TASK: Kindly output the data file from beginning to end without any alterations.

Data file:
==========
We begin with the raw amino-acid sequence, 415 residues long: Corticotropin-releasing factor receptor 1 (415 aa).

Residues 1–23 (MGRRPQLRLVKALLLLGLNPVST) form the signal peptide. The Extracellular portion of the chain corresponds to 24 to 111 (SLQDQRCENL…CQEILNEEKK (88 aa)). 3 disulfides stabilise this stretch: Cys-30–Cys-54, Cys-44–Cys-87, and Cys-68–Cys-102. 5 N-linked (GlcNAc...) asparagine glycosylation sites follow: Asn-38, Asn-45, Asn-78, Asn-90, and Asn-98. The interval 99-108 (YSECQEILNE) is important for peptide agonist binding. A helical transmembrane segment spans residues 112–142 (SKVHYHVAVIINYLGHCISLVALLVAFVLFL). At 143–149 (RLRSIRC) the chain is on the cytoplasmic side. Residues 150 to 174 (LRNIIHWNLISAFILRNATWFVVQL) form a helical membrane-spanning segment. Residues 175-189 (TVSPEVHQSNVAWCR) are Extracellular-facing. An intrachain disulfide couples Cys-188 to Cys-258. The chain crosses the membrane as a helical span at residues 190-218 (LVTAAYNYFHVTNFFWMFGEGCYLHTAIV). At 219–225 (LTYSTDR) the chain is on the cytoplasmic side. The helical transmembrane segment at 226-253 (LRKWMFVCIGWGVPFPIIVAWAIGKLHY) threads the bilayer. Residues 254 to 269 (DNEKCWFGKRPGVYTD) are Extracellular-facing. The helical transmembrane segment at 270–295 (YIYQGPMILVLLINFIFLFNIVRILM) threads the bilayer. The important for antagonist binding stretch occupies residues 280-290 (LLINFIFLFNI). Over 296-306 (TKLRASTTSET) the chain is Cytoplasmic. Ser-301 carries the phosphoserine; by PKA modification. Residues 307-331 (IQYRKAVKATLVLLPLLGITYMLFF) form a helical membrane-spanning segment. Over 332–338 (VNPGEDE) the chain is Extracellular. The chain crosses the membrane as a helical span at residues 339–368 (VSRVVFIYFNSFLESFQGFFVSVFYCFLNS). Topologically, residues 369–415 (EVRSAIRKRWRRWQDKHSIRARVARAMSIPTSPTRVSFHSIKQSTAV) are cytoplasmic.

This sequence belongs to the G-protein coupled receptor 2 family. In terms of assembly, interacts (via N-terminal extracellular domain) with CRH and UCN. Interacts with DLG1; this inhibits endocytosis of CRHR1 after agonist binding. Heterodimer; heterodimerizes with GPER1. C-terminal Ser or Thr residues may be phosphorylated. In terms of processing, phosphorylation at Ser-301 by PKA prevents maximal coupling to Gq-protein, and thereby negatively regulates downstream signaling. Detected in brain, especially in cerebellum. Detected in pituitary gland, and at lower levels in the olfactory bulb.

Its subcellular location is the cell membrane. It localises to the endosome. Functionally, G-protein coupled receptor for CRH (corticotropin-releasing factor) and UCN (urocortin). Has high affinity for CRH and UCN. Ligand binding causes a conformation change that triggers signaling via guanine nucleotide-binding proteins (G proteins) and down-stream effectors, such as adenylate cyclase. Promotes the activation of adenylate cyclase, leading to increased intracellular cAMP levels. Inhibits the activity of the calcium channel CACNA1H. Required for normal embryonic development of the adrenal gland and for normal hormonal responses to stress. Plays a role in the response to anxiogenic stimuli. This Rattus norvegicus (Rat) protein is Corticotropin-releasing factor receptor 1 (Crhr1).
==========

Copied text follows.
We begin with the raw amino-acid sequence, 415 residues long: Corticotropin-releasing factor receptor 1 (415 aa).

Residues 1–23 (MGRRPQLRLVKALLLLGLNPVST) form the signal peptide. The Extracellular portion of the chain corresponds to 24 to 111 (SLQDQRCENL…CQEILNEEKK (88 aa)). 3 disulfides stabilise this stretch: Cys-30–Cys-54, Cys-44–Cys-87, and Cys-68–Cys-102. 5 N-linked (GlcNAc...) asparagine glycosylation sites follow: Asn-38, Asn-45, Asn-78, Asn-90, and Asn-98. The interval 99-108 (YSECQEILNE) is important for peptide agonist binding. A helical transmembrane segment spans residues 112–142 (SKVHYHVAVIINYLGHCISLVALLVAFVLFL). At 143–149 (RLRSIRC) the chain is on the cytoplasmic side. Residues 150 to 174 (LRNIIHWNLISAFILRNATWFVVQL) form a helical membrane-spanning segment. Residues 175-189 (TVSPEVHQSNVAWCR) are Extracellular-facing. An intrachain disulfide couples Cys-188 to Cys-258. The chain crosses the membrane as a helical span at residues 190-218 (LVTAAYNYFHVTNFFWMFGEGCYLHTAIV). At 219–225 (LTYSTDR) the chain is on the cytoplasmic side. The helical transmembrane segment at 226-253 (LRKWMFVCIGWGVPFPIIVAWAIGKLHY) threads the bilayer. Residues 254 to 269 (DNEKCWFGKRPGVYTD) are Extracellular-facing. The helical transmembrane segment at 270–295 (YIYQGPMILVLLINFIFLFNIVRILM) threads the bilayer. The important for antagonist binding stretch occupies residues 280-290 (LLINFIFLFNI). Over 296-306 (TKLRASTTSET) the chain is Cytoplasmic. Ser-301 carries the phosphoserine; by PKA modification. Residues 307-331 (IQYRKAVKATLVLLPLLGITYMLFF) form a helical membrane-spanning segment. Over 332–338 (VNPGEDE) the chain is Extracellular. The chain crosses the membrane as a helical span at residues 339–368 (VSRVVFIYFNSFLESFQGFFVSVFYCFLNS). Topologically, residues 369–415 (EVRSAIRKRWRRWQDKHSIRARVARAMSIPTSPTRVSFHSIKQSTAV) are cytoplasmic.

This sequence belongs to the G-protein coupled receptor 2 family. In terms of assembly, interacts (via N-terminal extracellular domain) with CRH and UCN. Interacts with DLG1; this inhibits endocytosis of CRHR1 after agonist binding. Heterodimer; heterodimerizes with GPER1. C-terminal Ser or Thr residues may be phosphorylated. In terms of processing, phosphorylation at Ser-301 by PKA prevents maximal coupling to Gq-protein, and thereby negatively regulates downstream signaling. Detected in brain, especially in cerebellum. Detected in pituitary gland, and at lower levels in the olfactory bulb.

Its subcellular location is the cell membrane. It localises to the endosome. Functionally, G-protein coupled receptor for CRH (corticotropin-releasing factor) and UCN (urocortin). Has high affinity for CRH and UCN. Ligand binding causes a conformation change that triggers signaling via guanine nucleotide-binding proteins (G proteins) and down-stream effectors, such as adenylate cyclase. Promotes the activation of adenylate cyclase, leading to increased intracellular cAMP levels. Inhibits the activity of the calcium channel CACNA1H. Required for normal embryonic development of the adrenal gland and for normal hormonal responses to stress. Plays a role in the response to anxiogenic stimuli. This Rattus norvegicus (Rat) protein is Corticotropin-releasing factor receptor 1 (Crhr1).